What does radioiodine treatment involve?

This is by far the simplest and most convenient form of treatment. However, it is not suitable for patients with eye problems related to Graves’ disease, pregnant or breastfeeding women, and women planning to become pregnant in the next 6 months. Men should also not father children for at least 6 months after therapy. It is given by mouth as a tasteless drink or capsule and is concentrated in the thyroid gland where in time it reduces the over-activity. You will have to follow radioprotection measures after treatment, for example avoiding close and prolonged contact with children and pregnant women for approximately 3 weeks after treatment.

Radioiodine treatment is effective after one dose in approximately 90% of people, although its full effect may take several weeks or months. The main side effect is hypothyroidism (low thyroid hormone levels). This occurs in about 50% of patients within one year and then in about 5% of people per year after that. If patients develop hypothyroidism after radioiodine, it is treated with daily thyroid hormone tablets for life. Thyroid hormone tablets are very safe in the long term. If you are taking thyroid hormone tablets, the level of thyroid hormone is monitored by your GP with annual blood tests.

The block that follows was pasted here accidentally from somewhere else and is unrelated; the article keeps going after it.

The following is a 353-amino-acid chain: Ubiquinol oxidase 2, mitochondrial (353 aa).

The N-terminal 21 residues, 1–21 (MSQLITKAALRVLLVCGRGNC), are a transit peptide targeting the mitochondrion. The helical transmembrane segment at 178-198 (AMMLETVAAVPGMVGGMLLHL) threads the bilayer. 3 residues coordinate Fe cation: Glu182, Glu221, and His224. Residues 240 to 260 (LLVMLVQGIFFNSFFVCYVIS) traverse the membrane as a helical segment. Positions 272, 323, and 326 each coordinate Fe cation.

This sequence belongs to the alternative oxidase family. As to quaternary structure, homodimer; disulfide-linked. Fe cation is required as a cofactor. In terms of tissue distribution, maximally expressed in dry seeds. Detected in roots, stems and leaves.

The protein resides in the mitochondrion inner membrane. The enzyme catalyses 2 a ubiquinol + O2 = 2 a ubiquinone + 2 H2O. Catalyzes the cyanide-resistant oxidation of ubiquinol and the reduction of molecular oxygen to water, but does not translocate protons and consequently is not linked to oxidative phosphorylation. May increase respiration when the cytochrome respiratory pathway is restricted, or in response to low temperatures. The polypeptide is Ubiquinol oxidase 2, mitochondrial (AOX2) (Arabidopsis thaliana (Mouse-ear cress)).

What will thyroid surgery involve?

This is the treatment of choice for people with large goitres, those with severe Graves’ disease and patients with severe thyroid eye disease. It is only performed after thyroid activity has been stabilised with anti-thyroid drugs. It is carried out by a skilled thyroid surgeon and involves removing all or part of your thyroid gland. Removal of the thyroid gland leads to hypothyroidism (low thyroid hormone levels) and you will need to be treated with daily thyroid hormone tablets for life. Complications are rare but include possible damage to nerves in the neck, resulting in hoarseness of the voice or damage to the parathyroid glands which are located near the thyroid and control calcium levels in the blood. These levels are monitored following surgery and medication is given to correct them if necessary.

Contact numbers:

01223 217848 Endocrine Nurse Office

01223 216218 Endocrine Secretary